The chequered history of the Saltdean Lido Saltdean Lido has had a sweet and sour past. Luke Irelan-Hill looks pack at the lido’s history.

The Saltdean Lido designed by architect Richard Jones was opened in 1937 and was hailed as the most innovative design of its type in Britain.

However in 1994, 57 years after it was first opened, the lido was closed by Brighton council. It did not reopen again for four years, until May 23 1998.

The reopening also saw the newly installed heat pump at work with temperatures measuring a warm 71 degrees. It was the ideal place to spend the bank holiday weekend.

The mastermind behind the radical £300,000 facelift of the Grade II listed building was Cliff Collins. He said: “There was some opposition from local residents in the early days.

“But people now seem to have come around and are delighted that the complex has been given a new lease of life.”

In 2000 the ownership of the lido changed with Brighton-based Marlborough Leisure taking over from Brighton and Hove Council. They pledged to set up a community benefit fund.

The company invested £300,000 in the project to refurbish and reopen the facility. A total of £15,000 was awarded to local groups which included a £10,000 donation to the Saltdean Community Association to provide a lift to ensure full disabled access to the centre.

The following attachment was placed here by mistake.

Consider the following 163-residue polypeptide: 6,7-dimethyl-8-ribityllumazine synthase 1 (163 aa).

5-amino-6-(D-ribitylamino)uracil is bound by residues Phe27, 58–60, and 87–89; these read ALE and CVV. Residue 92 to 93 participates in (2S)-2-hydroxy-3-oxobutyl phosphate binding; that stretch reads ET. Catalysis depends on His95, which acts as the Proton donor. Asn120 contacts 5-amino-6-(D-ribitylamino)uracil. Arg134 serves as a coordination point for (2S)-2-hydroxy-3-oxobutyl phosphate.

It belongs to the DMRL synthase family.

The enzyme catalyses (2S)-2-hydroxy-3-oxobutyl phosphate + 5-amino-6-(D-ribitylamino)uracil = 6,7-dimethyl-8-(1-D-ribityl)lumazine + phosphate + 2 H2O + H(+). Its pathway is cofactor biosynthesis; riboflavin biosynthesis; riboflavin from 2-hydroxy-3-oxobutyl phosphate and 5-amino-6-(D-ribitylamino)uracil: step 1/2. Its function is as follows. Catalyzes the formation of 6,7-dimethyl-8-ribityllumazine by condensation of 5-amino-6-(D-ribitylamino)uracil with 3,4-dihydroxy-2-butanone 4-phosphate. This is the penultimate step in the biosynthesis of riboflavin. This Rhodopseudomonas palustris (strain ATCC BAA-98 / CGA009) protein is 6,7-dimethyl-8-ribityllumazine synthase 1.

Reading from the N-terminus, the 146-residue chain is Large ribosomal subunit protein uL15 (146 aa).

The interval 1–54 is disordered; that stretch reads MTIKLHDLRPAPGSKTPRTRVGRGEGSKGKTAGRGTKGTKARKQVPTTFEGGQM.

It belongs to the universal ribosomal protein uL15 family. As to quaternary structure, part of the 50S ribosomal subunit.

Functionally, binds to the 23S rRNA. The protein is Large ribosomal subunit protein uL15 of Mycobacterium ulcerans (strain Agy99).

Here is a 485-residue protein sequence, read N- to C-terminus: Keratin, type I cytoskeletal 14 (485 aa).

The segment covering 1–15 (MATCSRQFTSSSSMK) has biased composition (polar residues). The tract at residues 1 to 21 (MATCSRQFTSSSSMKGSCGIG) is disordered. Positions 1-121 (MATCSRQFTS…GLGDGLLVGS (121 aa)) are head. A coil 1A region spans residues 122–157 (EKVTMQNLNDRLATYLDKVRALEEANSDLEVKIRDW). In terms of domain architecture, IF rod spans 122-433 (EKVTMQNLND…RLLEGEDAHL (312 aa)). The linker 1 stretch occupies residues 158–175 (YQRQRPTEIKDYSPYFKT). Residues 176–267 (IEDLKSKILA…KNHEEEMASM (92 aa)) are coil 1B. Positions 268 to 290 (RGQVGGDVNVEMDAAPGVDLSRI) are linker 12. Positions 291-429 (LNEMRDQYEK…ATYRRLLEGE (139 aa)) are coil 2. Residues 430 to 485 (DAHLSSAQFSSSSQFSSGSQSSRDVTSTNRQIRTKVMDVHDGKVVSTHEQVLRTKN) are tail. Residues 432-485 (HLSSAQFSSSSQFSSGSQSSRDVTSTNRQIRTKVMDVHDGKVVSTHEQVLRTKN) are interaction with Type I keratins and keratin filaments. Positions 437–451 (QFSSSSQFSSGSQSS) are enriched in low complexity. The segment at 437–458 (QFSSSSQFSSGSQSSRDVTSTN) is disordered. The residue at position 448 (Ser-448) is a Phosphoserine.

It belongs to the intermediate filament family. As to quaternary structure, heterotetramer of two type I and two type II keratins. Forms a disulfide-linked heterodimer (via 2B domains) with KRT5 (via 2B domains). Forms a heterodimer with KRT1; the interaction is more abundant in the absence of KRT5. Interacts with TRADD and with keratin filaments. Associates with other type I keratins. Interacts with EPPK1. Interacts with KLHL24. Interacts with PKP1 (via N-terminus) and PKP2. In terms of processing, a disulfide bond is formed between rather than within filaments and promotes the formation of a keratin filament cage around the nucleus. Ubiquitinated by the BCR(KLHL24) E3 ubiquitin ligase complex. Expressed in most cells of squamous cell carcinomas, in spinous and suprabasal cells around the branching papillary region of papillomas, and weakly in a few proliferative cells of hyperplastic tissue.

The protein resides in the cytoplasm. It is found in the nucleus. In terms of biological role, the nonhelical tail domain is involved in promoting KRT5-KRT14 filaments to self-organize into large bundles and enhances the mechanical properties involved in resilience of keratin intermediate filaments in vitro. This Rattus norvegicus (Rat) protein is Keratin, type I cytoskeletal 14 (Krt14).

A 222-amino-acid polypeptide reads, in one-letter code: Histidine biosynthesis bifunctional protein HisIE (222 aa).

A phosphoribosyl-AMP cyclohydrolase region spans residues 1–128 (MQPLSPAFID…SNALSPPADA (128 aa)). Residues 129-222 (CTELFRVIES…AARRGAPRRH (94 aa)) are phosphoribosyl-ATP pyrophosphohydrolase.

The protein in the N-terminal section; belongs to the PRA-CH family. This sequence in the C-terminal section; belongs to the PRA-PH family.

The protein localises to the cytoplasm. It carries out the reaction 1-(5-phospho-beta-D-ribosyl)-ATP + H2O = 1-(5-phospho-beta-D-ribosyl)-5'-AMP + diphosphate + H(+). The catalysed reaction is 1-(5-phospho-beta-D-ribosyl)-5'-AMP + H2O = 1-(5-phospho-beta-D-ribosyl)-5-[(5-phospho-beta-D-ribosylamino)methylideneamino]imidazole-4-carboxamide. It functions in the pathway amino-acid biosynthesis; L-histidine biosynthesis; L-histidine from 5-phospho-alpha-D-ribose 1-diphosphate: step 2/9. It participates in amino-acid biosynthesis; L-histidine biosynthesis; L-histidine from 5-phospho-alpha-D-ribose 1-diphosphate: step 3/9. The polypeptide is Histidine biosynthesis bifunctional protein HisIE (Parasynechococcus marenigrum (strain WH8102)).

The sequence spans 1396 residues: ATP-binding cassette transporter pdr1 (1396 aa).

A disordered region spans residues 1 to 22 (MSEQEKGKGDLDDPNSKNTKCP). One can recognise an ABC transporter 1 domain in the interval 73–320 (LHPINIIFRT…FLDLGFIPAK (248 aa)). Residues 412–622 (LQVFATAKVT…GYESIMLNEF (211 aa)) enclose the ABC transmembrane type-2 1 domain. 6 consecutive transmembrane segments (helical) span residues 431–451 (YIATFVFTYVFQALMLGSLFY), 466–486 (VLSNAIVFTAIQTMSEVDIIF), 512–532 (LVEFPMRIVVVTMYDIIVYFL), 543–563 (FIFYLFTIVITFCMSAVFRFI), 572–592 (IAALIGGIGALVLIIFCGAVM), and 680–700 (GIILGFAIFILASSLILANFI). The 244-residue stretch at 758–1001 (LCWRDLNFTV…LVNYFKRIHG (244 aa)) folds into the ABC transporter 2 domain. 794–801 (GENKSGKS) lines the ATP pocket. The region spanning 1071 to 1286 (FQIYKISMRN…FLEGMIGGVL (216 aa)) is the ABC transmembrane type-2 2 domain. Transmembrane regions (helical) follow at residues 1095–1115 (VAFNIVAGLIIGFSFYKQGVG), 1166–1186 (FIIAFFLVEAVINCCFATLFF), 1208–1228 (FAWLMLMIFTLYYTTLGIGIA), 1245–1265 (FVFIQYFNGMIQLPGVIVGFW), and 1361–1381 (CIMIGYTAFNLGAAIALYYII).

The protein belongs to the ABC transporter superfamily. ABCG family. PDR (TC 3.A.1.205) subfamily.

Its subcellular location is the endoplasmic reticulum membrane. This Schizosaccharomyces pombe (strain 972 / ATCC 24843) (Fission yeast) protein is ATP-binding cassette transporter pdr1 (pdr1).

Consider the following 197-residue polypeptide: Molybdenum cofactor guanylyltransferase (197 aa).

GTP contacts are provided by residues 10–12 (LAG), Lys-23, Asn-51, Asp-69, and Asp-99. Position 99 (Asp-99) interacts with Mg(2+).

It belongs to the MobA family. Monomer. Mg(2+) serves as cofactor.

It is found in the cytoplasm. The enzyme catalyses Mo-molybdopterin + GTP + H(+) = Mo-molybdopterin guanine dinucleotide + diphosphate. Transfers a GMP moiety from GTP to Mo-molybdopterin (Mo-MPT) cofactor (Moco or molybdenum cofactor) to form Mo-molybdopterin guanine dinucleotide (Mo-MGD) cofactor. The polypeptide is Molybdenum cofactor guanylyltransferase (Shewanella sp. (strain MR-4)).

Flats plan

But despite the highs and the lows, the future of the lido never seemed certain.

In 2010 it looked like it would close again, this time for the final time. In 40 years Sussex had gone from having three open air swimming pools to facing having none.

Dennis Audley was behind the plan to demolish the lido by building more than 100 flats on the site.

He believed the weather did not make an open swimming pool viable. He added: “In the early years we would take £60,000 in the open season for three months. Over the past three years it has been more like £4,000 a time.

But 2011 brought fresh hope for the lido as John Penrose, the Minister for Tourism and heritage, approved the upgrade of the building’s listed status from Grade II to the second highest grade, Grade II*.

This meant that it was now seen as a particularly important building of more than general interest.

Community campaign

The decision to protect the landmark building came almost exactly a year after Dennis Audley, tabled the flats plans and a campaign group being set-up to stop the plans and support the existence and protection of the lido.

Rebecca Crook, chairman of the Save the Saltdean Lido Campaign, said: “It’s a wonderful building that we feel represents an important part of our British seaside heritage and we hope that with the new listing in place it can be preserved and safeguarded for many more generations to enjoy.

After months of protests, petitions and speculation, Brighton and Hove City Council agreed a deal to secure the lease back. The council paid £160,000 to secure the lease and a repair bill came in at an extra £200,000.

So, 76 years after the lido was built, it appears that for now its future remains assured, but concerns are currently raised due to its present closure.